WASHINGTON: After a succession of mixed messages on the US stance on climate change, Secretary of State Rex Tillerson said on Sunday that the Trump administration was seeking "ways in which we can work with partners in the Paris climate accord."
"We want to be productive, we want to be helpful," Tillerson said on the CBS program "Face the Nation."
His comments did not amount to a reversal from US President Donald Trump's widely criticised decision in June to withdraw from the landmark pact, signed by nearly 200 countries.
But Tillerson did appear to signal a softening from Trump's earlier characterisation of the deal as a "draconian" pact that impinged on American sovereignty and unfairly favoured countries like China and India over the US.
When European environment officials suggested over the weekend that the United States might be ready to re-engage with the pact, the White House said that its position was unchanged, and that it could stay only if more "favourable" terms were achieved.
But Tillerson said Trump's chief economics adviser, Gary Cohn, was studying ways the US could cooperate with other countries on what, he said, "is still a challenging issue."
- Trump 'left the door open' -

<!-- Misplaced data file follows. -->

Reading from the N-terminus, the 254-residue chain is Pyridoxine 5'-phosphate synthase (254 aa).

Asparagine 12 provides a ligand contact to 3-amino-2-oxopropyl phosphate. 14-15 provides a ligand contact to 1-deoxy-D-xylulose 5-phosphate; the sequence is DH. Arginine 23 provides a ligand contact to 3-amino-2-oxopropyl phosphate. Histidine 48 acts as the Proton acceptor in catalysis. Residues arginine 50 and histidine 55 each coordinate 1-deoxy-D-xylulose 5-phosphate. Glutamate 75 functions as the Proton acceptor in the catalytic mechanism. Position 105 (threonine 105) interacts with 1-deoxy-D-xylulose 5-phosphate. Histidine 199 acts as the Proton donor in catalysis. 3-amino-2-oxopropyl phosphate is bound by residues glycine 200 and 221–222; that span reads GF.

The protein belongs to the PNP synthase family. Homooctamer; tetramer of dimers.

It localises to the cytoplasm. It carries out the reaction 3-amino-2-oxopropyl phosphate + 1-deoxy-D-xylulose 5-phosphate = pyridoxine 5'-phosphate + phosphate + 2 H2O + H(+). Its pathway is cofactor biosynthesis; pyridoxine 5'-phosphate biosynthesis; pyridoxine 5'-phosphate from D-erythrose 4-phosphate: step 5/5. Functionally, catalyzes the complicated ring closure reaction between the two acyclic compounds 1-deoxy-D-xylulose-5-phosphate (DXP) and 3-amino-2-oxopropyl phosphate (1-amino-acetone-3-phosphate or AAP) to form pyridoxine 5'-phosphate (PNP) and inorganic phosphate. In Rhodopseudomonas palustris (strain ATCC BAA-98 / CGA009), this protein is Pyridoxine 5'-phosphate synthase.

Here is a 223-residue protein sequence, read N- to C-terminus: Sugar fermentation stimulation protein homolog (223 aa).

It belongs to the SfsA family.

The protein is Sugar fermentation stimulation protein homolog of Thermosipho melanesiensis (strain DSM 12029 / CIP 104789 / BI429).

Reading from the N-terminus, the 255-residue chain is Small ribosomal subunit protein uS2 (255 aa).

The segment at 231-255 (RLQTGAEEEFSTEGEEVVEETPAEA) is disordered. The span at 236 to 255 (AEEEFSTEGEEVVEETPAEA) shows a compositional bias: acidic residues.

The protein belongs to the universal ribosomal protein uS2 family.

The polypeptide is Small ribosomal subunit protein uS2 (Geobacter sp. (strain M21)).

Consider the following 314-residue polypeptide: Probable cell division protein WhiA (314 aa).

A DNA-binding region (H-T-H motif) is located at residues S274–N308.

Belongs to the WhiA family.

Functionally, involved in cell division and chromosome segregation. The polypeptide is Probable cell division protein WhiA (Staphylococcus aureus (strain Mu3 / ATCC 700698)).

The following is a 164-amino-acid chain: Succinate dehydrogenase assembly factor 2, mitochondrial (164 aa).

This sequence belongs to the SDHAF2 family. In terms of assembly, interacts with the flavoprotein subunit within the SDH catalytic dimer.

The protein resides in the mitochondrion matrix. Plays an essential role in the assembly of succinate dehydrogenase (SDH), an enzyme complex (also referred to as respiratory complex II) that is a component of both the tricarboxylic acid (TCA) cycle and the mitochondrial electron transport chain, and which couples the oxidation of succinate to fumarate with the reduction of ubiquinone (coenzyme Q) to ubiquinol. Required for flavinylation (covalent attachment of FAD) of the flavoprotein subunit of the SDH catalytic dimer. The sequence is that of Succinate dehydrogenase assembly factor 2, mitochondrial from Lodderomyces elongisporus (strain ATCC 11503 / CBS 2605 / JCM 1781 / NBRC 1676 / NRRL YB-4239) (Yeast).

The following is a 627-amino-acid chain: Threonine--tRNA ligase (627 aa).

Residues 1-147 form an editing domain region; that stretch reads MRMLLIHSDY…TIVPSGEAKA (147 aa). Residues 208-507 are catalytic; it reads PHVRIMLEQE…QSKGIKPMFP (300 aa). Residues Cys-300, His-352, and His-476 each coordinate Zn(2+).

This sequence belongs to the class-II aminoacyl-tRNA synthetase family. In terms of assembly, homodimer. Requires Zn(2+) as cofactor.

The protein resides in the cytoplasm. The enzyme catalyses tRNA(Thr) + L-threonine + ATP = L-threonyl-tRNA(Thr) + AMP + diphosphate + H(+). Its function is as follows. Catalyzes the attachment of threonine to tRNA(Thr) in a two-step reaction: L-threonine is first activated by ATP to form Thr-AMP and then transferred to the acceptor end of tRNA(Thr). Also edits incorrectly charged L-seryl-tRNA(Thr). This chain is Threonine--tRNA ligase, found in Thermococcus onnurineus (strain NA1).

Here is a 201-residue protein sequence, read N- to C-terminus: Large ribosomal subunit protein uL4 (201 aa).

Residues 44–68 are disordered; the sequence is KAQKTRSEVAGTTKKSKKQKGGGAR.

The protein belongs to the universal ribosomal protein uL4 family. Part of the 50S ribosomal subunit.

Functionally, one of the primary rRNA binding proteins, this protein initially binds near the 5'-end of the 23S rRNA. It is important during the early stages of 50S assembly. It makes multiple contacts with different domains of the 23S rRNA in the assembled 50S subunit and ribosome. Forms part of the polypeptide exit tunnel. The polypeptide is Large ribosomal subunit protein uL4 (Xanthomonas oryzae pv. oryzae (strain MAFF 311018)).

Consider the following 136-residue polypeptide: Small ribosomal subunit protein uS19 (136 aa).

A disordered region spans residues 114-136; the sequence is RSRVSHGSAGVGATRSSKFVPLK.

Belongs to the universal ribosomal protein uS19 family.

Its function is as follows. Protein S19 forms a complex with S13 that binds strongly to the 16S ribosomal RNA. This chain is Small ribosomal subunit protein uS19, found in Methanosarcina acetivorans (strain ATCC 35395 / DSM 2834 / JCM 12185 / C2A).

The remarks came days before Trump is to speak before world leaders at the UN General Assembly in New York, where climate change seems sure to be a major topic.
They also came after two devastating hurricanes struck the US mainland in recent weeks -- made more intense, some scientists said, by waters warmed by climate change.
Neither Tillerson nor Trump's national security adviser, H.R. McMaster, spoke of reopening negotiations over the Paris accord, an idea sharply rejected by other signatories. But the accord is voluntary, and it appeared the US might be able to find a way, within the pact, to recast its position.
McMaster noted on ABC's "This Week" that Trump had "left the door open to reentering (the pact) at some later time if there can be a better deal for the United States," adding, "Of course, he's open to any discussions that will help us improve the environment."
The process to withdraw from the Paris pact is lengthy. If Trump sticks to his plan, the United States would not formally pull out until Nov. 4, 2020 -- a day after the next US presidential election.